Dis/Mis-Information: Difficult to Detect, but Impossible to Ignore
Author: Cami Ryan, Social Sciences Lead, Regulatory Scientific Affairs, Bayer Crop Science
Picture it. You are a respected, established advocate for agriculture and food production. You might even have a well-recognized brand. You come across a post on Facebook or Twitter that contains information that is:
- Inaccurate (not evidence- or science-based)
- Not credibly sourced
- One, any or all of the above
What do you do?
Those of us who have been around the ‘debunking’ block a time or two have come up with ways to identify ‘sketchy’ information, finding ways to mitigate or debunk it. We leverage a vast network of credible experts in the area like Jayson Lusk (agriculture economist), or Lynn Sosnoskie (weed scientist) or the Cornell Alliance for Science. I’ve even directed family members and friends to Snopes or Hoaxslayer sites when I’ve come across things like “lemons will cure your cancer!” or “gargling with salt water will cure COVID-19!”
But here’s another scenario. What if the source of the misinformation comes from another science- or evidence-based advocate or expert just like you?
None of us are immune to misinformation, no matter who we are and where our level of expertise lies. I’ve slipped up many times over the years. My cognitive traps are things like satire (I’m very literal), I’ve misread intent and even failed to check background or context. I don’t think I’m alone in all this. We can all get tripped up by misplaced ideology and even carelessness. And let’s face it, we will get called out on it. Twitter never forgets and it rarely forgives.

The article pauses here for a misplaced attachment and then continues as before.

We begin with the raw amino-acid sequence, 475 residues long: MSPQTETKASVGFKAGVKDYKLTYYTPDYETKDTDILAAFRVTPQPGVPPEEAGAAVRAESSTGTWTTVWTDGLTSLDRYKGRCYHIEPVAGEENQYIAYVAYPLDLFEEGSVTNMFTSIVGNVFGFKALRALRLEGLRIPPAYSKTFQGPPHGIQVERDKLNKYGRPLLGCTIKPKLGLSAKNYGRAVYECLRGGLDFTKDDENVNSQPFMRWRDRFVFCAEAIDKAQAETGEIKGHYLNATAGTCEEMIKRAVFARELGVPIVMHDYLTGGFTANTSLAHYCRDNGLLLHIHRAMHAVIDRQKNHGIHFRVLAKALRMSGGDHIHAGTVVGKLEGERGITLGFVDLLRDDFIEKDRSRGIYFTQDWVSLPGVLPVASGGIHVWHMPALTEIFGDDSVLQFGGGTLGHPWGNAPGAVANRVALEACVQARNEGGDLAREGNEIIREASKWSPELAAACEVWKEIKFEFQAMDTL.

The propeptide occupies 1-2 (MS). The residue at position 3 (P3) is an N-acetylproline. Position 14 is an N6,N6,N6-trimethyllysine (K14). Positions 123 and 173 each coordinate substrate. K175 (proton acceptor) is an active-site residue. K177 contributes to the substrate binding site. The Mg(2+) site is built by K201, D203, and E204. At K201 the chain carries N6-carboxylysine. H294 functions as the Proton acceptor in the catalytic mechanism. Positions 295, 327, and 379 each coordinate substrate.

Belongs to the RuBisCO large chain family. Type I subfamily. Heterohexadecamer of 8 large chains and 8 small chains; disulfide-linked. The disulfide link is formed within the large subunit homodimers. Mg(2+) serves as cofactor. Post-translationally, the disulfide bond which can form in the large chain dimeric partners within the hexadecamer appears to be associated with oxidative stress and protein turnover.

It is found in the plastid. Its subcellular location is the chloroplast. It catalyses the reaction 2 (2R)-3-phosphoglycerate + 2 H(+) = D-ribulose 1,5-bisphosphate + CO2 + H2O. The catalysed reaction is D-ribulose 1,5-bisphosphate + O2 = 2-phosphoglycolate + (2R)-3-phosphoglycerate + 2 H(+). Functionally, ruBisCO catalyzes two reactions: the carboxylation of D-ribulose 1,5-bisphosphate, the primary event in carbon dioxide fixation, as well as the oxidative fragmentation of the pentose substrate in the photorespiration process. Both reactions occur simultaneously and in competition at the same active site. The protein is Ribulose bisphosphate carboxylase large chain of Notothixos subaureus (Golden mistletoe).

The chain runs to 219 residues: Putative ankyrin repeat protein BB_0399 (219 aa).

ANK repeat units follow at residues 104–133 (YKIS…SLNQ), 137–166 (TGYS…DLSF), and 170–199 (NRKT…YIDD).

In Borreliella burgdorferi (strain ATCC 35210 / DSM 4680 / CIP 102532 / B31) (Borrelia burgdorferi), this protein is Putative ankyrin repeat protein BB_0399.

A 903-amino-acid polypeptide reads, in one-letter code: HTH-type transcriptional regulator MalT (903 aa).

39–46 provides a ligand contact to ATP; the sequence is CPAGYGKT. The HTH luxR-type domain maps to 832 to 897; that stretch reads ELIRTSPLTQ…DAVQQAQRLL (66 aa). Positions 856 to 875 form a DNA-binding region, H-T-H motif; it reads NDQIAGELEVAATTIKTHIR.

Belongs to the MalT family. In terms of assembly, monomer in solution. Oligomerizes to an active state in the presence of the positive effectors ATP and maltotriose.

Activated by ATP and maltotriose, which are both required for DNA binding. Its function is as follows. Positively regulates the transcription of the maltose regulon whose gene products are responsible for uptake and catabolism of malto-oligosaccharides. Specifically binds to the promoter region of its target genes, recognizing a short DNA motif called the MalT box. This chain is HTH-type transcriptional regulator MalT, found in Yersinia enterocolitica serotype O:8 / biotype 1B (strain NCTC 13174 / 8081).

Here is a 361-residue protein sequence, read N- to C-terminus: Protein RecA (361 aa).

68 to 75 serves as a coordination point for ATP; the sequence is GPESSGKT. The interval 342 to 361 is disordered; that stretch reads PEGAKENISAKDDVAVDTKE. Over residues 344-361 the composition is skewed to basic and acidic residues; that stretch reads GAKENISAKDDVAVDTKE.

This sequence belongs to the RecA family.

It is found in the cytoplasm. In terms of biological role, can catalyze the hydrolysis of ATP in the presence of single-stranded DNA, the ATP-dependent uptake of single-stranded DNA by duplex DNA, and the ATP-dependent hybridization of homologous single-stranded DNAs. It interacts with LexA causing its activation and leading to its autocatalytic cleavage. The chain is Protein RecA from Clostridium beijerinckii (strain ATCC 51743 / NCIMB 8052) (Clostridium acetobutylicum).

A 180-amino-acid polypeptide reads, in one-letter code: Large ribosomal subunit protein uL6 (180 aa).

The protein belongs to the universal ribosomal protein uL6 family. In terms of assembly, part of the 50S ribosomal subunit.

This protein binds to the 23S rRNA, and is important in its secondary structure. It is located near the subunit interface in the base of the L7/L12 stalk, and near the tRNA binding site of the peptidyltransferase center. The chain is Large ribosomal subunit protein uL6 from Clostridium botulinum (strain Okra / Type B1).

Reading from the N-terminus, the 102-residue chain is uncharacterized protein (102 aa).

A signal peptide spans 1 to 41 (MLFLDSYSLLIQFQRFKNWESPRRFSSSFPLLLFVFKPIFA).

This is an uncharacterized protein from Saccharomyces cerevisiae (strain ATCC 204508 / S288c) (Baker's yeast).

But let’s step back a bit. Are you dealing with misinformation, or is it disinformation? There is a difference.
Misinformation is referred to as inaccurate or incomplete information. Misinformation can mislead (Fallis 2009) through:
- An honest mistake
- Unconscious bias
Disinformation is qualitatively different, though. Disinformation is defined in the literature as “a product of a carefully planned and technically sophisticated deceit process,” (Fallis 2009). Disinformation comes with intended or expected outcomes — anything from attracting “likes” and “shares” to outright ban of targeted products or technologies. Disinformation is a product with a market (Ryan et al 2019).
As humans, we are motivated or incentivized by a variety of competing factors. Branding is a big one. If someone’s primary objective in posting, sharing, tweeting or otherwise is branding or brand-building, it is easy to fall into a trap of leaning towards and sharing more inflammatory information. Inflammatory information drives attention, but it could also be purposefully sensationalized, and, it can be misleading.
There are costs of mis/disinformation, such as delayed or shelved innovations (just think of Golden Rice or virus-resistant cassava), diminished scientific integrity, such as science by press conference, predatory journals (further information can be accessed on this topic through articles by Nature here, here and here), etc. This is less about scientific literacy and more about encouraging information literacy, media literacy and critical thinking. By 2025, it is estimated that there will be 4.1 billion users on social media.